On May 23, 2019, proposed legislation regarding officer use of lethal force cleared a major hurdle to passage as law enforcement groups removed their opposition to Assembly Bill (“AB”) 392. The bill, championed by activist groups such as Black Lives Matter, restricts police use of lethal force while increasing accountability for the same. Pressured by the legislature, law enforcement groups removed their opposition in exchange for amendments to AB 392, a budget increase, and new training equipment to facilitate the changes. The opposition removal coupled with support from Governor Newsom almost guarantees AB 392 will pass. If enacted, California will have one of the strictest lethal force policies in the nation, a far cry from its current position as one of the most permissive.
Police officers must make split second decisions in the face of immediate danger. In certain circumstances, the decision may involve use of lethal force. AB 392 affects officer decision making regarding lethal force by (1) Limiting when lethal force is acceptable; and (2) Expanding the scope of investigation into lethal incidents. Law enforcement advocates voiced concern that the bill would cause officers to second guess their decisions which could result in injuries to the officer, or members of the public. As a result, the legislature made amendments to lessen the severity of AB 392.
Lethal Force Standard
Currently, lethal force may be used when it is “reasonable.” AB 392 limits use of lethal force to when it is “necessary” to defend human life. Officers must evaluate the totality of circumstances to determine whether deadly force is necessary. To address law enforcement concerns, the legislature amended the bill to remove a requirement that all nonlethal alternatives be exhausted prior to use of lethal force. Another amendment removed the definition for “necessary” as used in the bill, allowing for circumstances outside the previously included definition to make lethal force “necessary.”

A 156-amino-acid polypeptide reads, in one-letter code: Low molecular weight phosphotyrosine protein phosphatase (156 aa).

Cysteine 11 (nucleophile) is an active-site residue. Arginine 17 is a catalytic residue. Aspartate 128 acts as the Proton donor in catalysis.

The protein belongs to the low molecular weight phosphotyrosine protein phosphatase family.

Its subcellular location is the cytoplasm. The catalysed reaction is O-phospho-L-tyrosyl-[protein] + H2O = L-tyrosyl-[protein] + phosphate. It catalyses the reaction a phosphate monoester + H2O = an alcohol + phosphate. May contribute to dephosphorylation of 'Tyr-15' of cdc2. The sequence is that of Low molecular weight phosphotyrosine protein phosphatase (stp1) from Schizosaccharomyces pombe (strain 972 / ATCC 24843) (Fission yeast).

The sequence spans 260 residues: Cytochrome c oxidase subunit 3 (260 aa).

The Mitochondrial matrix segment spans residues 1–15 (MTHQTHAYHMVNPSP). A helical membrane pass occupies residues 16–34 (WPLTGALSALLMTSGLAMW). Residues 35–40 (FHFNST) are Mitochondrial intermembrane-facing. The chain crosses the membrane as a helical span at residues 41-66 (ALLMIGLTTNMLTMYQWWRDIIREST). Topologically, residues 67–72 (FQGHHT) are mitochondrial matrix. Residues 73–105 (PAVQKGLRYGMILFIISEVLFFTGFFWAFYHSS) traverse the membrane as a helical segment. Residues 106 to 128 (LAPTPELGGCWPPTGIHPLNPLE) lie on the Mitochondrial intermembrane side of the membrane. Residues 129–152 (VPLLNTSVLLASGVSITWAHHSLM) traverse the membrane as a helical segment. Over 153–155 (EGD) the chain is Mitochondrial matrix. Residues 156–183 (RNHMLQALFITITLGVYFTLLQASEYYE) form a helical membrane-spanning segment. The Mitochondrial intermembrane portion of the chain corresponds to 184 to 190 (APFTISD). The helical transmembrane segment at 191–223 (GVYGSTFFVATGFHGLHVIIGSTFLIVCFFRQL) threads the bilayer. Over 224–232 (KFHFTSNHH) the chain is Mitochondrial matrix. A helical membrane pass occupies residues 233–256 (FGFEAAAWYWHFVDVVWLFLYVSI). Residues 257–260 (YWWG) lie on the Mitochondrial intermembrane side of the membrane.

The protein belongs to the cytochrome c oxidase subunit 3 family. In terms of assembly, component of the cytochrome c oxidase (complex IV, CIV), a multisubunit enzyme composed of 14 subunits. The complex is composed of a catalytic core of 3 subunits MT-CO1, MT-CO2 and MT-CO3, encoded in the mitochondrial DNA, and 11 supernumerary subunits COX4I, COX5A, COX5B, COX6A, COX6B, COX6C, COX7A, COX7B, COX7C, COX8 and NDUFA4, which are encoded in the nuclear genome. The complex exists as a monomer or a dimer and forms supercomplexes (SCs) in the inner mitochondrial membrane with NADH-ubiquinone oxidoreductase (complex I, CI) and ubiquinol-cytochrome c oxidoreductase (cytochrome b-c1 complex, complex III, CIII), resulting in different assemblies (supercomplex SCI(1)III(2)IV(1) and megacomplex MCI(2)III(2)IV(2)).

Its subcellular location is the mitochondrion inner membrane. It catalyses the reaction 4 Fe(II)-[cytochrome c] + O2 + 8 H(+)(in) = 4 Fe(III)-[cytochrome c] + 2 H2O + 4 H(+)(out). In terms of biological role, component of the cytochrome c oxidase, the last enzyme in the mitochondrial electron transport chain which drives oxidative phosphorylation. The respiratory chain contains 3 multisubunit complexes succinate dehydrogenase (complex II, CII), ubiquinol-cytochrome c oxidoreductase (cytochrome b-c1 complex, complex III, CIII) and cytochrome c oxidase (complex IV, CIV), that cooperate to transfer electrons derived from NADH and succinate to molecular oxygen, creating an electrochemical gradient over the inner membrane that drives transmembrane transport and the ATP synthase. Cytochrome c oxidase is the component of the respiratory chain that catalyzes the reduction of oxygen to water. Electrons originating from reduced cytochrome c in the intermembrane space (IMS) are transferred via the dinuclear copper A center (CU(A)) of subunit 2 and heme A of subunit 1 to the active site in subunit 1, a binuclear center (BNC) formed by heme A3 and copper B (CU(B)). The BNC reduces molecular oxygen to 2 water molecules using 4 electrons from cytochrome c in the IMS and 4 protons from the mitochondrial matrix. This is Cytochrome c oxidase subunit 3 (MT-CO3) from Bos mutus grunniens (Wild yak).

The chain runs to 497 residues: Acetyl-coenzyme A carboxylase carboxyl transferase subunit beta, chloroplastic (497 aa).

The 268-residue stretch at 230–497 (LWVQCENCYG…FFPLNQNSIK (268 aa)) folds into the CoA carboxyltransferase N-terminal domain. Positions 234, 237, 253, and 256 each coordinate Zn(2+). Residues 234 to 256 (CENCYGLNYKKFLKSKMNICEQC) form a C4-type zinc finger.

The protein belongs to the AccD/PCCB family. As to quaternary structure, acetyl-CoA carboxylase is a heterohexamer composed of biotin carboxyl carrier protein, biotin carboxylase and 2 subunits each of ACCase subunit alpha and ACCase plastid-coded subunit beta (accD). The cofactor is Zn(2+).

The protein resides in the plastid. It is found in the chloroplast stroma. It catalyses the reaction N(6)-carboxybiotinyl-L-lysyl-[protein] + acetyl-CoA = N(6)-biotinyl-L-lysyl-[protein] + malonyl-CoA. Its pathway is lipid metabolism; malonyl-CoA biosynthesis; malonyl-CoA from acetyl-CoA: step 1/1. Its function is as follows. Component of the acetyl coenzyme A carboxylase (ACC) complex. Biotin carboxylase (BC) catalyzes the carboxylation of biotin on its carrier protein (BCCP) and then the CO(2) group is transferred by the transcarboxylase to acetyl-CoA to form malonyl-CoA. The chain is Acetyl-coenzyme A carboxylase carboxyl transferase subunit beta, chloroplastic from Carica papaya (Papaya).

Scope of Investigation into Lethal Incidents
Presently, analysis of an officer’s decision to use lethal force is limited to considerations the moment the officer used lethal force. AB 392 expands examination to the “totality of circumstances,” including officer actions leading up to the use of lethal force. This may change the scope of internal investigations for misconduct, as well as the officer discipline and training process.
AB 392 comes one year after California’s legislature passed SB 1421 – despite strong opposition from law enforcement – which made some police records available to the public. If AB 392 is passed and enacted, which appears likely, it may signal a new statewide policy prioritizing law enforcement transparency and accountability. Moreover, this additional legislative intrusion calls into question the political capital of law enforcement groups who could historically kill legislation in the state Capitol. Law enforcement agencies should be aware that proposals for additional similar legislation may be forthcoming, and that law enforcement groups may struggle to prevent enactment and changes.
The expanded scope of investigations into lethal incidents also carries implications. Officers must be aware that AB 392 allows for examination of their actions leading up to use of lethal force in determining whether the use was acceptable. Thus, the bill creates the possibility of officer discipline or prosecution based on conduct before the lethal event. Law enforcement agency procedures regarding investigation and discipline must mirror these developments.